What is Zellweger Syndrome? Why don’t we call it Zellweger syndrome anymore?
What is Zellweger syndrome?
Zellweger syndrome is the most severe form of peroxisome biogenesis disorder-Zellweger spectrum disorder (PBD-ZSD). Peroxisomal disorders are rare, genetic, terminal conditions that affect all major organ systems of the body. A peroxisomal disorder on the Zellweger spectrum (formerly referred to as Zellweger syndrome) means that the peroxisomes in your cells aren’t working properly, are absent, or are severely decreased. Peroxisomes are necessary for cell function, normal brain development, and the formation of myelin.
What’s in a name?
Zellweger syndrome is the most commonly known peroxisomal disorder. It is named after Hans Zellweger, a pediatrician and professor of pediatrics and genetics, who in the mid-1960’s researched the disorder and noticed the familial disorder among siblings. Zellweger syndrome was later named for him in recognition of his discovery.
Today, it is known that Zellweger syndrome actually falls on a spectrum. That means Zellweger syndrome is part of a group of disorders that all have the same genetic mutations. These mutations cause certain features and symptoms that vary from mild to severe.
While you may hear the names Zellweger syndrome (ZS), neonatal adrenoleukodystrophy (NALD), infantile Refsum disease (IRD), and Heimler syndrome used to describe or diagnose a patient, it is now known that all of these names are actually the same disorder with different levels of severity. Today, these groups of disorders are known as peroxisome biogenesis disorder-Zellweger spectrum disorder (PBD-ZSD).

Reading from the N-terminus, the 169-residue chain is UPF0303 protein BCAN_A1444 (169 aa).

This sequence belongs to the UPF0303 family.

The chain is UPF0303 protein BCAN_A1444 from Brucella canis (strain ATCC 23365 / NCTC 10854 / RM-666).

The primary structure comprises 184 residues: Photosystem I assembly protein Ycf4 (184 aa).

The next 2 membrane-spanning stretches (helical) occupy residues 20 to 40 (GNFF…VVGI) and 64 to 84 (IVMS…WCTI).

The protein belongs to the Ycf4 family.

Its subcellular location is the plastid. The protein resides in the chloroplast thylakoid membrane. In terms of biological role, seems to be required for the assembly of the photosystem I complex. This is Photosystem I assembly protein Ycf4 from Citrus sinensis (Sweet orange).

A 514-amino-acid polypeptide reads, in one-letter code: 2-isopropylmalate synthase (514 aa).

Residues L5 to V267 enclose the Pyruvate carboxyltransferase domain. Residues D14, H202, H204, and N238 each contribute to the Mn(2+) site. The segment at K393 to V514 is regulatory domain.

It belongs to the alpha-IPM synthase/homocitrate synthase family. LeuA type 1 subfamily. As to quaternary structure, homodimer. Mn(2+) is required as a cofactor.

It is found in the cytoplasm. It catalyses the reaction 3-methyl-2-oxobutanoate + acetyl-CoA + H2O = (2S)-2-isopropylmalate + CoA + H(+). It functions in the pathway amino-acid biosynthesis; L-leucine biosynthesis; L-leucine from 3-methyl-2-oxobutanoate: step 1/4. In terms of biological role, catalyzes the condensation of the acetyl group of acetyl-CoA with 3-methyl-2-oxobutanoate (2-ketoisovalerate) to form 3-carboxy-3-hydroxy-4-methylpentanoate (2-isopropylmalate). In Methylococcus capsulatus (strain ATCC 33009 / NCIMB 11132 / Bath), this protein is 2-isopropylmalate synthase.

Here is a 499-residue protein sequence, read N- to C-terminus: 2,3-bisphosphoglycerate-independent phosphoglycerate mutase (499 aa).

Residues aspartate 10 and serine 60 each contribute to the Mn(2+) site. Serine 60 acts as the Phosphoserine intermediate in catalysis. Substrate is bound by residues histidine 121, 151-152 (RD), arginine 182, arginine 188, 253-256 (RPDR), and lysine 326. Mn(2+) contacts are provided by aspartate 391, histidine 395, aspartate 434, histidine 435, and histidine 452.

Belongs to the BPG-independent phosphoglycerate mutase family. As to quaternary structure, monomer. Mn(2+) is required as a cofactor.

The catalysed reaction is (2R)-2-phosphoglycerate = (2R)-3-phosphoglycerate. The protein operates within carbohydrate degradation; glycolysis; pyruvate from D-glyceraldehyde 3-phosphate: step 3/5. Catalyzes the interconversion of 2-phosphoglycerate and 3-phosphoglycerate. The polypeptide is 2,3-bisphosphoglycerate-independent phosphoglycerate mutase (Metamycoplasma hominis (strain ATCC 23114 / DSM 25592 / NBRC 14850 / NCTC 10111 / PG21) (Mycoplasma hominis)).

Why do peroxisomal disorders have so many different names?
You might hear peroxisome biogenesis disorder-Zellweger spectrum disorder (PBD-ZSD) referred to by other names, including Zellweger syndrome (ZS), neonatal adrenoleukodystrophy (NALD), infantile Refsum disease (IRD), and Heimler syndrome. In recent years. disorders that were formerly grouped into separate diseases are now known to be a continuum of PBD-ZSD with varying degrees of disease severity.
As the understanding of this disorder has grown, there has been a movement away from the original disease categories towards a continuum of disease severity for PBD-ZSD, ranging from most severe (Zellweger syndrome), intermediate (neonatal adrenoleukodystrophy), and mild (infantile Refsum disease and Heimler syndrome). Although less common now, you may occasionally hear PBD-ZSD referred to by any of these former names.
Why does it matter what we call it?
For many of our